It’s Time to Get to Know Your Credit Score

While everyone says you should check your credit score, what you should be checking are your scores. In fact, you have more than one.  That’s because lenders, creditors, and the three national credit-reporting agencies—Equifax, Experian, and TransUnion—all have their own particular methods and formulas for calculating what kind of a credit risk you are.

The most widely-used rating is the FICO score. Many people think the term “FICO score” is just another way of saying credit score (sort of the way people call all adhesive bandages Band-Aids and all facial tissues Kleenex). It’s not. While FICO is the oldest and most popular credit-scoring system, the Big Three credit-reporting agencies have their own rating system (Equifax, Experian, and TransUnion).

That said, the credit-reporting agencies all base their individual scoring systems on mathematical models developed by Fair Isaac. So while your FICO score may differ slightly from the scores calculated by the credit-rating agencies, it’s not likely to be wildly different. In other words, if you have a great FICO score, chances are your credit score from the three credit bureaus will be pretty good too. The opposite is also true: bad FICO score, bad score from the bureaus.

WHAT GOES INTO YOUR CREDIT SCORE

So how do the credit-rating companies decide what credit score to assign you? What they do is take your credit history based on your credit reports and run it through a complicated series of calculations. In the case of FICO, the result is a number somewhere between 300 and 850. This is your FICO score. Anything over 720 is considered good. Score 740 or higher and most lenders will give you their best deals.

On its website, Fair Isaac spells out how it weighs the various factors that go into calculating your score. They are, in order of importance: 

35% of your score: Payment History. Do you always pay your bills on time or do you have delinquencies? Any bankruptcies, liens, judgments, garnishments, etc., on your record?  PAY ATTENTION TO THIS! Simply paying your bills on time impacts more than a third of your score.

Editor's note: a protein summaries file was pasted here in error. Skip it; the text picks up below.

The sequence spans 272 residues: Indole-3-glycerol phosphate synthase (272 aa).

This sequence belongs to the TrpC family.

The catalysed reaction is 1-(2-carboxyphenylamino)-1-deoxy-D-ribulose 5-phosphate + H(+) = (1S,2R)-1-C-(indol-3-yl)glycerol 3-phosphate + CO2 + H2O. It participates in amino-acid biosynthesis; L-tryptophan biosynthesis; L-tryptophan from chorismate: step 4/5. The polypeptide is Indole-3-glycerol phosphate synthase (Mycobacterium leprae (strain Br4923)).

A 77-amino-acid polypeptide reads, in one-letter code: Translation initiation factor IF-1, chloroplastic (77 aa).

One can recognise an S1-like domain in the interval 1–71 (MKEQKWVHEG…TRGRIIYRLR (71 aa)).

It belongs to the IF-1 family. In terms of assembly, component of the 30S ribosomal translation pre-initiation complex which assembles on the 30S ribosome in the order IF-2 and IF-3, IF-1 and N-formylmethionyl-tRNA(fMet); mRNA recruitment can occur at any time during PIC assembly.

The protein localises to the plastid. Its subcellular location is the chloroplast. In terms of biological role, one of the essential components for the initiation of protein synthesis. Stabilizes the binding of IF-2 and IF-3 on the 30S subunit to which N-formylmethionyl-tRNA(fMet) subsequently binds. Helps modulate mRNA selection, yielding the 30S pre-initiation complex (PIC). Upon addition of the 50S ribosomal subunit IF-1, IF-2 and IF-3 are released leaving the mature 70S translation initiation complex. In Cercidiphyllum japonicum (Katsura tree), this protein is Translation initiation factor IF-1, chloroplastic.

30%: Amounts Owed. How much do you owe? What kinds of debt do you have? What proportion of your total credit limit is being used? Most experts agree that a credit utilization of more than 30% will hurt your score. So if your Visa card has a credit limit of, say, $5,000, you’ll want to avoid carrying a balance of more than $1,500 at any one time. According to FICO, more than half of all credit card users manage to do this. On the other hand, one in seven are using more than 80% of their available credit. 

15%: Length of Credit History. How long since you opened your first credit account? How old is your oldest active account? (The average is 14 years; the longer your history, the better.) This is why you should no longer close old accounts you don’t use—and why when you are asked to “opt out” now by credit card companies you should still keep the accounts open even after you have paid them off.

10%: New Credit. How many accounts have you opened recently? How many recent inquiries by potential lenders? A lot of new activity makes the credit-rating agencies nervous.

10%: Types of Credit Used. How many different kinds of active credit accounts do you have? A varied mix of credit—e.g., credit cards, installment loans, mortgages, retail accounts, etc.—is a plus; too much of one type is a minus. According to FICO, the average consumer has 13 active credit accounts at any given time—nine of them for credit cards and four for installment loans.

The reality is, your credit score is your financial GPA, and you need to know where you stand in the eyes of  the creditors. To get your scores and explore how you can work on your financial health click HERE!

 

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